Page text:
Considering a modular approach but not really sure what the whole concept of modularity actually means? We reckon it’s the best thing since sliced bread or possibly Stonehenge… and here’s why.
What is modular design?
The Roman city, train carriages, the columns and lintels of Stonehenge, the wheel, clay bricks, toast, movable type and computer processors all have one thing in common. Ranging from the layout of towns to small pieces of silicon these important artefacts came about from thinking that life could be healthier, more beautiful, better value, more precise, faster, more robust and more knowing through modularity. That is to say setting dimensional boundaries to certain things doesn’t actually restrict choice in many ways it actually allows greater choice.
So things become interchangeable. A city block can be used for housing or for a granary, a broken lintel can be quickly replaced, type can be rearranged to drastically change meaning, bricks of different colours and strengths can be swapped and computers can be upgraded. This functional and visual flexibility when creatively applied to furniture design has all those same benefits of choice and value.
The best furniture comes to market with its rigorously tested and prototyped DNA stamping a distinct personality and quality on the way it looks, and feels and handles. And even the way it goes together. The limit with modular furniture is nearly always the imagination and of course a few things like room dimensions. But these are also its advantages.
If you get bored or your needs change, modular furniture can be reconfigured by adding or subtracting modules to make better use of space and be adaptable enough to suit a wide variety of decors and styles and to give almost limitless possibilities. And with boundaries between home and work getting ever more blurred it is suitable for both environments. Perfect for businesses that plan to expand or contract, and perfect for the small to medium sized home office.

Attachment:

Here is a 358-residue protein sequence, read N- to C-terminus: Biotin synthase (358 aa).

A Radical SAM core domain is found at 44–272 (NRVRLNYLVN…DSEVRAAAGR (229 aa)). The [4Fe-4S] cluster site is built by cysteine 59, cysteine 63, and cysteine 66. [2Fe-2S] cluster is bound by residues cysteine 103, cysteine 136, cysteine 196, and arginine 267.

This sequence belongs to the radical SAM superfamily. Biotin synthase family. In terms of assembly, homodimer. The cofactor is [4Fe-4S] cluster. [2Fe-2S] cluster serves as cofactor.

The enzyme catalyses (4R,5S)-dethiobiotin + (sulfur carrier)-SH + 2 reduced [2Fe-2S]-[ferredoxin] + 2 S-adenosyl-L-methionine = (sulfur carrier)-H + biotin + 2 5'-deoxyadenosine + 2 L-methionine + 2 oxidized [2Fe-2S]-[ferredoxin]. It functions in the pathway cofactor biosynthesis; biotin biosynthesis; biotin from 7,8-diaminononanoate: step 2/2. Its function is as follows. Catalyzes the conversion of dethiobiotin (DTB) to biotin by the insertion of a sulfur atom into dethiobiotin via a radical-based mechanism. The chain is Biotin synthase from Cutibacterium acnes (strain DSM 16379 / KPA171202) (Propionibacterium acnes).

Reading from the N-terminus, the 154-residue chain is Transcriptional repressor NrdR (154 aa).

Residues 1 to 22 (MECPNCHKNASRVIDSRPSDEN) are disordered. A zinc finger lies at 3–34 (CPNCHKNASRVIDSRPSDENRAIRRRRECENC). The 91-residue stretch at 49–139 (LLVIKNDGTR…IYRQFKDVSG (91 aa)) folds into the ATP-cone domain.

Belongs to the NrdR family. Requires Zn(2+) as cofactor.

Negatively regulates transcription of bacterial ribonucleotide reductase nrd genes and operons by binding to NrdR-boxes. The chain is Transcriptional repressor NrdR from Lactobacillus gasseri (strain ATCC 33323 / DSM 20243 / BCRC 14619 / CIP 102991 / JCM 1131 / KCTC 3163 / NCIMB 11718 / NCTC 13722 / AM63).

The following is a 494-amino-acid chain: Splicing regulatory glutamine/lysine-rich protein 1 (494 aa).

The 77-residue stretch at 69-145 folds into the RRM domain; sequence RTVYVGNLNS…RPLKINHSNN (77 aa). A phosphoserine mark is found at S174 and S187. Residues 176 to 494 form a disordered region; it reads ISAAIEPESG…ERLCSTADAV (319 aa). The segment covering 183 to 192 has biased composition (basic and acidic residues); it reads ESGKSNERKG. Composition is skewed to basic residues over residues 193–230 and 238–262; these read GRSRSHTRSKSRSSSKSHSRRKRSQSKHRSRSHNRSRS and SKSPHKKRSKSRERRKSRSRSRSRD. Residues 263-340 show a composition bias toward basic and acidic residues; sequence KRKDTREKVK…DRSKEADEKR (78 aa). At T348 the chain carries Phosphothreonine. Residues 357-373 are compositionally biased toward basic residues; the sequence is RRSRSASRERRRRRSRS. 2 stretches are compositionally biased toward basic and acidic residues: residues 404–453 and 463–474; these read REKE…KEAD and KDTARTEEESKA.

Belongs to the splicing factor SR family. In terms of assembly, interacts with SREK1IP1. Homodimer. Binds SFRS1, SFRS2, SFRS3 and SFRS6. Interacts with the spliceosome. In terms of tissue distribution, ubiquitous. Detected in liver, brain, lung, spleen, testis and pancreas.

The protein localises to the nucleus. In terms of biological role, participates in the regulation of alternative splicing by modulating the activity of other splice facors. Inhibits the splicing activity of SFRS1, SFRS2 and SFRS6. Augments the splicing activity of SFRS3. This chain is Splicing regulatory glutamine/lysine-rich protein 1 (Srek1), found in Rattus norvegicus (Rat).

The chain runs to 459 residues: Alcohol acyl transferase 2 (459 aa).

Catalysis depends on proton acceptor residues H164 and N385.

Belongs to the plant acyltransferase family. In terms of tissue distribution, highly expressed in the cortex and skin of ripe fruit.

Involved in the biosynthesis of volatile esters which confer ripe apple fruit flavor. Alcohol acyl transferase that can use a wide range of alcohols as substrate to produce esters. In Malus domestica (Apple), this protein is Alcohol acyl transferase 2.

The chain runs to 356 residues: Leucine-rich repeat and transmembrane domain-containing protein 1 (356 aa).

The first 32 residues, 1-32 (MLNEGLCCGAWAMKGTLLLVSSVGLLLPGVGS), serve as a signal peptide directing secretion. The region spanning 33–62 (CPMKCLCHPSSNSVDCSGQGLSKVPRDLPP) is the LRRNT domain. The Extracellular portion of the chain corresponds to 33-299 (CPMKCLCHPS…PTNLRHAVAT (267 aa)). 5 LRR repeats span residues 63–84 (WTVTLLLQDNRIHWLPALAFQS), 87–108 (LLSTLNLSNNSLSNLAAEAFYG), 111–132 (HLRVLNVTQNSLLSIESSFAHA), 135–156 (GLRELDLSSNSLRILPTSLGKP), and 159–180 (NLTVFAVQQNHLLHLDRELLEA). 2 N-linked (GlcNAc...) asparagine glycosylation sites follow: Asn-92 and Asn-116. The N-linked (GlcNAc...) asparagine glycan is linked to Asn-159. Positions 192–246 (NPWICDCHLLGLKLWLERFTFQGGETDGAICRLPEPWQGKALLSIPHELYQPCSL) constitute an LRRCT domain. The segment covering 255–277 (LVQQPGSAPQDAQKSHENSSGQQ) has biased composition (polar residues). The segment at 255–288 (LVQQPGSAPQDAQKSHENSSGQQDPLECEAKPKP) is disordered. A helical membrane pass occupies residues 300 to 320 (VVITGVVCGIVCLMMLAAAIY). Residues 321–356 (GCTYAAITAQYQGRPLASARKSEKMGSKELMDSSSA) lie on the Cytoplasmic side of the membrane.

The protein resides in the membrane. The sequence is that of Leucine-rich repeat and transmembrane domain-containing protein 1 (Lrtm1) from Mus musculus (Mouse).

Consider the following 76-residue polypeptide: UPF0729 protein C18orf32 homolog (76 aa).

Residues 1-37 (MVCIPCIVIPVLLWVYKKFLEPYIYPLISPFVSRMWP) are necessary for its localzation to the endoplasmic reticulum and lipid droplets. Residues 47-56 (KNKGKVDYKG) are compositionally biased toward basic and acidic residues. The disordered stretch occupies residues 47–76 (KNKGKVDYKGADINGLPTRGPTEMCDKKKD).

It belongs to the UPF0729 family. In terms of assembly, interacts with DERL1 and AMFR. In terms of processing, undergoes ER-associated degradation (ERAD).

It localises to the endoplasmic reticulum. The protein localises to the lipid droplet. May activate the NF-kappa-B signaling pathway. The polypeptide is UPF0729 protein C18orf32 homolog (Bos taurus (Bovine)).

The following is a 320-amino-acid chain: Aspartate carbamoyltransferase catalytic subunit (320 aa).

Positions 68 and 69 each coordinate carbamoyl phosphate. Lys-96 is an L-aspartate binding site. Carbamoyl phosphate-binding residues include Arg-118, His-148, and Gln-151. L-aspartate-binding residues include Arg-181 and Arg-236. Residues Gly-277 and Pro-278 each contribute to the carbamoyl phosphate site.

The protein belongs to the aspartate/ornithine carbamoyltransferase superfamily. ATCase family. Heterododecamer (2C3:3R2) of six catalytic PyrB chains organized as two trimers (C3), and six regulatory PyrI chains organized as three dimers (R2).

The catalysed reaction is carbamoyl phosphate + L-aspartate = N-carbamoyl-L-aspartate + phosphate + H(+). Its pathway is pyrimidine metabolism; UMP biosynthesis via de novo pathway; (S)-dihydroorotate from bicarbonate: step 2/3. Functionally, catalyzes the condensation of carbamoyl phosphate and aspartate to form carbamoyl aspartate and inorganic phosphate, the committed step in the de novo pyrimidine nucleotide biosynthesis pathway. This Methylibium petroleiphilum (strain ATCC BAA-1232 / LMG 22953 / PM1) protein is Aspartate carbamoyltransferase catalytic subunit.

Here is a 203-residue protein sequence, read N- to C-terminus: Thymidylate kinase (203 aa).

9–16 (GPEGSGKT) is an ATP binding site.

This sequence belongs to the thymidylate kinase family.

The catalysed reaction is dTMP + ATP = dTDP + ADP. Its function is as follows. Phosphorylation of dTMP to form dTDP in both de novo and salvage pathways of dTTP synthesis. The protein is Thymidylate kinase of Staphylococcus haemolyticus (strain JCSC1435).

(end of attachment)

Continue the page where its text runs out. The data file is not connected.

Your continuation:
Other modular design uses
Modular buildings methods have gained new importance in recent years by being able to achieve innovative high quality design solutions in complex and demanding sites. And this same approach is equally appropriate for affordable housing where factory manufacture to exacting tolerances has achieved a 40% reduction over traditional building methods. Furthermore, the precision construction means a degree of air-tightness that achieves level six of the code for sustainable homes.
When these benefits are combined with the use of sustainable materials, when the designs are easily fabricated in a factory, when material waste is engineered to an absolute minimum and when the final product can be disassembled and reconfigured to suit changing needs, then you really are on to something very smart.
From beehives to bookcases to bus shelters modular design is with us and with us to stay…but then again we always knew that.